Most people agree the financial markets will be in for a rough ride as we enter the final phase of Brexit negotiations and as the effects of Trumpian economics play out.
What can we do about it? I am not sure there are any easy answers. But, looking at the state of things, we need to at least address the question.
I tell my clients there is no need to panic if there is a fall in equity prices because that is the nature of the stockmarket. Also, if I have done a good job, their drawdown plans should be invested in line with their attitude to risk, and taking into account the need to manage the sequence of returns risk.
That said, many are still naturally concerned, especially those who have been cushioned from the effects of investment risk until now.
Generally speaking, while people accumulating pensions or savings may be aware of the ups and downs of the market, they probably do not appreciate exactly how much their money is increasing or decreasing in value as they are not properly engaged. It is as soon as they start taking money out of their pension that they begin to focus on the amounts involved. This is not new information for advisers, but are we doing enough to educate clients about risks in retirement?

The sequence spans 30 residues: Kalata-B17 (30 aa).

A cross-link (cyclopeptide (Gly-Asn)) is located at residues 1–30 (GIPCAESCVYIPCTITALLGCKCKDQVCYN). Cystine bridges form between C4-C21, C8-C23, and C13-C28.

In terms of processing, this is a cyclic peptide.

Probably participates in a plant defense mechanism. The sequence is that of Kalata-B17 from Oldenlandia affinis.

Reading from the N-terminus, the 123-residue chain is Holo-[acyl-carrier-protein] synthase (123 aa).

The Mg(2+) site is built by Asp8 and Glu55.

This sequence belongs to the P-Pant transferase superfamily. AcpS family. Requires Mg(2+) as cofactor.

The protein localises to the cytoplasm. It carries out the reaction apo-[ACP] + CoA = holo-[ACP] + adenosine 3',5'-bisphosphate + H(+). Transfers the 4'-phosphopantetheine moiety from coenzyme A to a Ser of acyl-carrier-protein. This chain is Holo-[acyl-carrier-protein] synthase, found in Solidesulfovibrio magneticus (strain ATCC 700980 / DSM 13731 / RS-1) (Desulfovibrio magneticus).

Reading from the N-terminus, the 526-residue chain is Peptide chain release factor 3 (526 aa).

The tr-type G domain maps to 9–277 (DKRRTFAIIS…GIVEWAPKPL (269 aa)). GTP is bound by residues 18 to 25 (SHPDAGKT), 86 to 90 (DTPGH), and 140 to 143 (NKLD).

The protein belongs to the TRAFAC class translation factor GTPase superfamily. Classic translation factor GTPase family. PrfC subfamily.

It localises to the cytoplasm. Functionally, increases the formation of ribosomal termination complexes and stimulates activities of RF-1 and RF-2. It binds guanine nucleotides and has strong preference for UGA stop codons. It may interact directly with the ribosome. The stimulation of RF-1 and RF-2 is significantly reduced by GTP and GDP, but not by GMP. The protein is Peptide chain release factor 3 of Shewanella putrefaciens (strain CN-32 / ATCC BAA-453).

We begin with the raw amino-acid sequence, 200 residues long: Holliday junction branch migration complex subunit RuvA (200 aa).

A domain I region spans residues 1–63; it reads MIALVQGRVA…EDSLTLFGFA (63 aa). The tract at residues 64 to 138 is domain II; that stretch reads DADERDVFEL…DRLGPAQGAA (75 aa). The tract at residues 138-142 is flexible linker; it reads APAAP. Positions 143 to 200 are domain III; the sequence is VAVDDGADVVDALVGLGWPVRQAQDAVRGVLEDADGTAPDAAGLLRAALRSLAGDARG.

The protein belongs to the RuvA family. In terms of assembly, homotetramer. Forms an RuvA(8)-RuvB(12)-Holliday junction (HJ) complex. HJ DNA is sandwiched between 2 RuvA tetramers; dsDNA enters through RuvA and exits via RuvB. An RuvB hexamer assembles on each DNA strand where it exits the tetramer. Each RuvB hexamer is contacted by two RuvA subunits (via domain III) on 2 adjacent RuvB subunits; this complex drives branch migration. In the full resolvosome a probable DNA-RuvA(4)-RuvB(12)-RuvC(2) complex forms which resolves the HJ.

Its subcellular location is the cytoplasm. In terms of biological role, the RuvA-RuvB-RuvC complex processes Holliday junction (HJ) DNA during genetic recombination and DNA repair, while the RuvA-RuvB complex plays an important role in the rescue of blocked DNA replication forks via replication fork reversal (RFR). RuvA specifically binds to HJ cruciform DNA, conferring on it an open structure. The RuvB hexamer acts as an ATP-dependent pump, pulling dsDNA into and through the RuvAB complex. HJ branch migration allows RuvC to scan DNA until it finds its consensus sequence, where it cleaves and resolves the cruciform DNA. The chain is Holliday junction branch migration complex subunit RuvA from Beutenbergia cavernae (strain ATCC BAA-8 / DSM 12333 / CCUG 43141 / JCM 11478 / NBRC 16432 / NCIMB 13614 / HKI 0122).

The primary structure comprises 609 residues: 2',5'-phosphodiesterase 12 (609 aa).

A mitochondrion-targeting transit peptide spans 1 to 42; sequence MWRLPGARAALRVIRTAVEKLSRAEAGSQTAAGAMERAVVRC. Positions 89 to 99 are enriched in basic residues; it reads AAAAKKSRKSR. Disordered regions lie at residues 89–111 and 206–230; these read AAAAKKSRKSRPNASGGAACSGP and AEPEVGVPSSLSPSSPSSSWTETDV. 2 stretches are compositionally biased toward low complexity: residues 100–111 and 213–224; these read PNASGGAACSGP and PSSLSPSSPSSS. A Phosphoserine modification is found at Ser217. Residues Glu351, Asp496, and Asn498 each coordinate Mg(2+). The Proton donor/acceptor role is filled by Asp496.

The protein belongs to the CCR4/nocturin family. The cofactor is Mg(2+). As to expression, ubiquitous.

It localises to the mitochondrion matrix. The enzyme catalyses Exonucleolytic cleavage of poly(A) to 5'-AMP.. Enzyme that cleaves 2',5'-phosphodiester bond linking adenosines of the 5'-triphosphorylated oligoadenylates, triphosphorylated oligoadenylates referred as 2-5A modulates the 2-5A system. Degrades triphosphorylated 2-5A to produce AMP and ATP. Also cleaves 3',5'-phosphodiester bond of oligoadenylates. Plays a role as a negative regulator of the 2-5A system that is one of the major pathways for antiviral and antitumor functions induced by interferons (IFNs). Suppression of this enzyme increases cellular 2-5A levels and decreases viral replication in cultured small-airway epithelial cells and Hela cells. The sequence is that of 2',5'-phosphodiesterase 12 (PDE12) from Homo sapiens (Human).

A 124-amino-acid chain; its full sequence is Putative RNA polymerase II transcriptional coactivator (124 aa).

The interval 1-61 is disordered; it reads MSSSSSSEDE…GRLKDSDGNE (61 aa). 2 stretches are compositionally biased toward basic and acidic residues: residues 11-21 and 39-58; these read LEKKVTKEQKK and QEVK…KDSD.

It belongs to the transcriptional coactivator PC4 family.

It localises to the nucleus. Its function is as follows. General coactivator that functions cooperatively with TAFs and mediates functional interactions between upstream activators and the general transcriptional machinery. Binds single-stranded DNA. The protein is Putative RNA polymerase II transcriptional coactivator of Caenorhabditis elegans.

I have a theory that there is an inverse relationship between a client’s understanding of risk and the amount they take.
For instance, those who understand risk, such as bankers and fund managers, often do not want to take much with their pension pots, while those who do not understand risk end up taking more than they should.
This raises some interesting challenges. Take the fact many people complete risk questionnaires without really understanding the key issues, thus ending up with investments that cause them anxiety when markets fall. It highlights the importance of good financial advice and making sure investment solutions are suitable for individual circumstances.
Most people reading this will agree and will be giving clients excellent advice. But what about those not reading this, or who do not take advice? On one level, it is not our concern because, as advisers, we can only help those who want it.
But on another, if the industry does not get to grips with the advice gap, many who thought they were better off with pension freedoms might find they are worse off overall.
William Burrows is retirement director at Better Retirement